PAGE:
Fifteen years ago, Michelle Steilen booked a one-way ticket from Pennsylvania to California carrying only a backpack, seeking perfect weather and an active lifestyle on skates.
Back then, Steilen would have never imagined that their love for roller skating would take them onto a Hollywood set as a skate stunt double for Margot Robbie as Harley Quinn in the DC Comics film “Birds of Prey (and the Fantabulous Emancipation of One Harley Quinn).”
“Birds of Prey” is Harley Quinn’s first solo film. It’s a movie about her finding her own identity after the “mutual” break up with the Joker. It also happens to involve quite a bit of roller skating.
Steilen remembers the call they received when first being asked to be a part of the film. Known by the skate name of Estro Jen, Steilen is a professional roller skater who wears many hats, most notably, as the creator and founder of Moxi Roller Skates which started on Long Beach’s Fourth Street Retro Row.
That and a fondness for a bit of roller skating stunt work bordering on the ridiculous, precipitated the call that went something like this: “Hey, you’re Estro Jen right? We just spoke to a producer of a roller derby workout video that you were the host of and asked her who in all the roller skaters in the world would she suggest that we could attach to the back of a car. She said YOU right away, and that you even do that for fun?”
Skitching is “skate-hitching,” in which a roller skater hitches a ride holding on to the back of a car. You’ll see a quick clip of Steilen doing it at about the 1:06 mark in the “Birds of Prey” trailer above. And yes, as it looks, it’s dangerous. And, yes, as the workout director said, it’s one of Michelle Steilen’s favorite skate activities.
“It’s true I really do, I love to skitch!” Steilen said.
And just like that, Steilen was called onto the set as the roller skate expert which involved anything from helping Margot Robbie learn to skate—Steilen says Robbie didn’t need a lot of help—to collaborating with the stunt team on fight scenes.
“I was hired right from the beginning so I was training on how to be a Harley Quinn,” Steilen said. “I was swinging a mallet a thousand times a day and learning how to kick, punch, block and dodge bullets on skates.”
Without spoiling any of the movie, Steilen’s skate stunts make their big-screen debut in the fight scenes on the spinning carousel and the skitching scene. Steilen shared the skate spotlight with Renae Moneymaker and Jocelyn Kay who performed all other stunts for Harley Quinn on skates.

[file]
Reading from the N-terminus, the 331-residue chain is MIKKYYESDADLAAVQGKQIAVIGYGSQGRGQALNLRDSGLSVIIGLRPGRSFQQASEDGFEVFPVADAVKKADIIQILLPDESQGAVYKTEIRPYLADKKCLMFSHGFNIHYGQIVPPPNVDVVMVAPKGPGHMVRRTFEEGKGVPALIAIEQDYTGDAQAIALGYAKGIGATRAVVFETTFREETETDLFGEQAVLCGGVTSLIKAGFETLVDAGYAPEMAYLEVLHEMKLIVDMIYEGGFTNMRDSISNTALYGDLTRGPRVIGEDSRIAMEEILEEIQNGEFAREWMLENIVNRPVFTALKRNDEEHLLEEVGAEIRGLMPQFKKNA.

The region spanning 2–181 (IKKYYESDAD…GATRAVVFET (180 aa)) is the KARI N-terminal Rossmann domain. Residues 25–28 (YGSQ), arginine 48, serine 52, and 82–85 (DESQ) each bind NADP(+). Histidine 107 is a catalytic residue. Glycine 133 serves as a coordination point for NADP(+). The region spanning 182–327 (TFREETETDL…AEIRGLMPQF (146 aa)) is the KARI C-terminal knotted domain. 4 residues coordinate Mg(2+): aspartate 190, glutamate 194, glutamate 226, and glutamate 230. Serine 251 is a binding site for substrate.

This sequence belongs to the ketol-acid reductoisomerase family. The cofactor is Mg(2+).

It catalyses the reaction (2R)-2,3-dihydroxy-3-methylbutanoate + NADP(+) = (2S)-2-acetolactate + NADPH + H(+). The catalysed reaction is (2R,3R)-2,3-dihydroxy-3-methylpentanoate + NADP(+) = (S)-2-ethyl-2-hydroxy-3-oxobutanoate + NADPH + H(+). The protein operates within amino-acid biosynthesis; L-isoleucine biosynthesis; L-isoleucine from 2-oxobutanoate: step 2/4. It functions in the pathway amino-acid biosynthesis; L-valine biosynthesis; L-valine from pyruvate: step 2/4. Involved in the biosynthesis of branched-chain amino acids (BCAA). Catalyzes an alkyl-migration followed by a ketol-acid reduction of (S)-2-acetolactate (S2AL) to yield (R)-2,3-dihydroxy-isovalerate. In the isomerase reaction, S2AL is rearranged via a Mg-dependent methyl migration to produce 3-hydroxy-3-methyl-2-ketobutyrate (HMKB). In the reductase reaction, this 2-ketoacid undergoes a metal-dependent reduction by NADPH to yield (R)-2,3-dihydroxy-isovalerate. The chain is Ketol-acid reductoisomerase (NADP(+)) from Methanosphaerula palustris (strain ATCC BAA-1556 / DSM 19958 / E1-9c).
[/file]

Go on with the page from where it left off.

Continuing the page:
“All of my stunts were natural. I wasn’t connected to cables or wires or moving platforms,” Steilen said. “At one point, which didn’t make the cut, I was backflipping out of a ramp that was fastened to a spinning carousel, which was pretty freaking difficult, since the floor was spinning and elevated.”
Another behind-the-scenes moments that stood out to Steilen was that they often saw director Cathy Yan whirling around on yellow Moxi Roller Skates while directing, something Steilin called “awesome.”
With an almost all-female crew on the set, Steilen worked alongside women stunt doubles who shared that what they were experiencing on this action movie set was quite unique. Working in the male-dominated action movie industry, stunt doubles said they were generally used to being the only women on the stunt team. Steilen watched as stunt women would light up every time they gathered together for a scene.
“It was almost like the first time I went to a roller derby practice and looked around to realize I was surrounded by a majority of women. I remember I had that same look on my face that these stunt women did,” Steilen said.
Speaking of roller derby, at the beginning of the film, Harley Quinn takes a moment to share about her days in roller derby. In the scene, Harley plays derby with a vengeance, knocking girls out while skating upon none other than Long Beach local Mimi Masher’s famous banked roller derby track.
For the roller derby scenes, Steilen said the filmmakers hired a derby consultant, Rachel Johnston, and actual derby girls from the Angel City Derby team which Steilen founded in 2006, to not only make the film more authentic but have it resonate within the derby community.
“It makes me feel really awesome that Warner Brothers and the movie industry see value in people who are actual real-life participants, like real competitive roller derby skaters and would rather put their buck on them, rather than teach someone who doesn’t know how to do it,” Steilen said.
“The past 15 years have been insane, from opening up the first Moxi Skate Shop in the back of Lil Devils [Boutique] in 2008, to seeing the growth of our brand, it’s been this inch-by-inch process and now I’m a part of a movie made by skaters for skaters, and it’s been such an incredible experience,” Steilen said. “Long Beach and California have treated me so well, I really feel like I’m living the American dream.”
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